My births were normal, uneventful, simple, and straightforward. The first one was attended by a slightly hands-on and mystical yet rooted in the traditional modern and slightly medical midwife. The second birth was attended by more of a spirit of midwifery, a bright yet hazy light of people who seemed to be an embodiment of sage service. Both births were short in my mind, 10 hours and 6 hours, respectively. Both I look back lovingly on, not because they were simple and safe (which they were), but because they were my experienceces, ones I chose to enjoy.
And although I would not describe them as painful, there is no doubt in my head that birthing can be physically and emotionally painful. I don’t want to undermine pain, it’s purpose and it’s reality. I know that a broken tailbone does not feel good, and getting a gnarly tear like I did with my first baby is not pleasant. I know unwanted intervention can be excrutiatingly painful. I am sure that a baby coming out shoulder-first is bottom-line: Painful. With a capitol P. I know that when a woman is birthing in a situation where there is no comfort or support, no sense of safety or encouragement and her adrenalin and oxytocin are inhibited, the pain of labor can be and is real. But is the pain there to tell us something, warn of something, like a kink in the birthing system? Is it there asking us to change something so that the process can continue normally and more easily for the birther? Or is pain just there, just because our muscles are contracting (like in sex?) and we are passing a human through a small fleshy, nerve-ended opening.
“To speak to your topic of pain. I never would describe labor as painful. I would define pain as a signal that something is wrong and needs fixing etc. Labor isn’t like that. It is a bodily function demanding attention like sleepiness or hunger. Those are not pleasant feelings and labor isn’t either. I didn’t enjoy labor per se.” Chris commented to me on the past piece I wrote. I immediately was attached to what she said. (note: if labor is bodily function grouped with other unpleasant bodily functions and it is typical thought of as painful, ,what if we gave it a different kind of attention, like the kind of attention we give something we think positivly about and can also be difficult to acheive…like hard-core exercise or sex?)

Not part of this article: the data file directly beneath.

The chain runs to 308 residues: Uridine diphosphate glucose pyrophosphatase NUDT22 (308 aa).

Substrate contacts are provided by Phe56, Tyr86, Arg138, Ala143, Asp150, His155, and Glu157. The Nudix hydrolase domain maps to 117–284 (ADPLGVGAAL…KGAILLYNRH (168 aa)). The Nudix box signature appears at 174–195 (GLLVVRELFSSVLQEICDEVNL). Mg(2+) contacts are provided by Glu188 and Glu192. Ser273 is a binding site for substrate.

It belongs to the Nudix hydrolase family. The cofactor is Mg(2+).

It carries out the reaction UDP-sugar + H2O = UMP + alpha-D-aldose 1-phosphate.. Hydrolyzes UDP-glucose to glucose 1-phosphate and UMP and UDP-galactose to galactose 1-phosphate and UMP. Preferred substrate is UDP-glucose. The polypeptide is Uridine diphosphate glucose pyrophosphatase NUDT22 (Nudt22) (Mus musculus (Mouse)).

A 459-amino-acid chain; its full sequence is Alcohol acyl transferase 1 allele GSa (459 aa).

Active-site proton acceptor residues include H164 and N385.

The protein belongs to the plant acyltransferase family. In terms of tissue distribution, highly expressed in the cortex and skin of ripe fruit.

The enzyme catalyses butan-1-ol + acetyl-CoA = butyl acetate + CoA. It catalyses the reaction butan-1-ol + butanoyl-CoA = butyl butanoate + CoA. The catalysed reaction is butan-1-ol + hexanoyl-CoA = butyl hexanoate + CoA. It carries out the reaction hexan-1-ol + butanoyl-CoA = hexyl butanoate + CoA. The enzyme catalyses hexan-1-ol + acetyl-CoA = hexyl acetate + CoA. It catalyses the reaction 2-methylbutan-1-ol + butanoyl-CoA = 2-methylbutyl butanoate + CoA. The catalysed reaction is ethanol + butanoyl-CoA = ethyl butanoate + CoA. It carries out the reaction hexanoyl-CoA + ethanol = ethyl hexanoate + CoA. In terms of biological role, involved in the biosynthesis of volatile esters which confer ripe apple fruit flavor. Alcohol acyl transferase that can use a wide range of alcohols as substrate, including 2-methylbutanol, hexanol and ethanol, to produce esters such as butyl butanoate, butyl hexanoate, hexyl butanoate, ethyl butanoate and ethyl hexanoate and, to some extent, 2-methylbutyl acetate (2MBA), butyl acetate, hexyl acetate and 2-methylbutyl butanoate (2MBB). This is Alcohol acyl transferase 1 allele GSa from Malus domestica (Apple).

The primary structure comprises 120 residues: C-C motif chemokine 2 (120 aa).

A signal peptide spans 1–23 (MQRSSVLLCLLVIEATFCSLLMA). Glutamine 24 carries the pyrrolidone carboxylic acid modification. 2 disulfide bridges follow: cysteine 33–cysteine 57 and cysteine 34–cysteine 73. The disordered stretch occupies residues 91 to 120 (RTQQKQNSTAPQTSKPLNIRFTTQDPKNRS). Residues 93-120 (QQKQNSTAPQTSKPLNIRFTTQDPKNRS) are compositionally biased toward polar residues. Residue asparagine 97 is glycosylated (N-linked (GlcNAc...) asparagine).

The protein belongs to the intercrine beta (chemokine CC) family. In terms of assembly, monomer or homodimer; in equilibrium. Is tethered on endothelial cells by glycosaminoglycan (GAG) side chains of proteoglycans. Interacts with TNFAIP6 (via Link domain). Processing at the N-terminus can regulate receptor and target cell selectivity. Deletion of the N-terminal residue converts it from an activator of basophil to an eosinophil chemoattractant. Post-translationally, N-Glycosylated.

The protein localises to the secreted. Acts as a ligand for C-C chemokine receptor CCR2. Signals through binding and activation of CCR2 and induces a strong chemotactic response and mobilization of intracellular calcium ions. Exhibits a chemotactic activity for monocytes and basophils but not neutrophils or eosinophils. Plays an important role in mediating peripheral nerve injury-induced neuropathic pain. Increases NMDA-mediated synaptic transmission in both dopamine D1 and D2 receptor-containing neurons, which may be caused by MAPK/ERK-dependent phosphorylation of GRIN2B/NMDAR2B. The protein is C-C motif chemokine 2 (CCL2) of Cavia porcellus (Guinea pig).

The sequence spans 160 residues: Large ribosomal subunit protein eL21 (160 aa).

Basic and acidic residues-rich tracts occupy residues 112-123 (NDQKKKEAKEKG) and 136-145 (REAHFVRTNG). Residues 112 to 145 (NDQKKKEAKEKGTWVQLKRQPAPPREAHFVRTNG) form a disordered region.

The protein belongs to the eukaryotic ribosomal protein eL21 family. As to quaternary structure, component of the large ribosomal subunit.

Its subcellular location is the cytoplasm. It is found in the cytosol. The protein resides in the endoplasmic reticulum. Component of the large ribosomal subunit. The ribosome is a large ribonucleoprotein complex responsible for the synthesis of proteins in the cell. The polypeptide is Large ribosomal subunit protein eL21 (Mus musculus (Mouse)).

The physicality of the muscles contracting and a small opening of your body stretching is a lot of work, but it’s a work that most bodies are made to work efficiently. It seems that the body would respond accordingly by creating hormones to allow birth to happen without the need for narcotics. I received a lot of replies that spoke of surroundings and care providers. There has been mention that when provided with safe and comfortable place, caring, gentle and supportive guidance, and the chance to freely explore the realms of birth in their own terms at their own pace, in their own (mental or physical) space, the pain becomes purposeful and perhaps even transcending the sensation of something hard and negative, and transforming itself into a positive, empowering experience. An experience that when looked back upon, can be seen as orgasmic? Or at least exhilarating?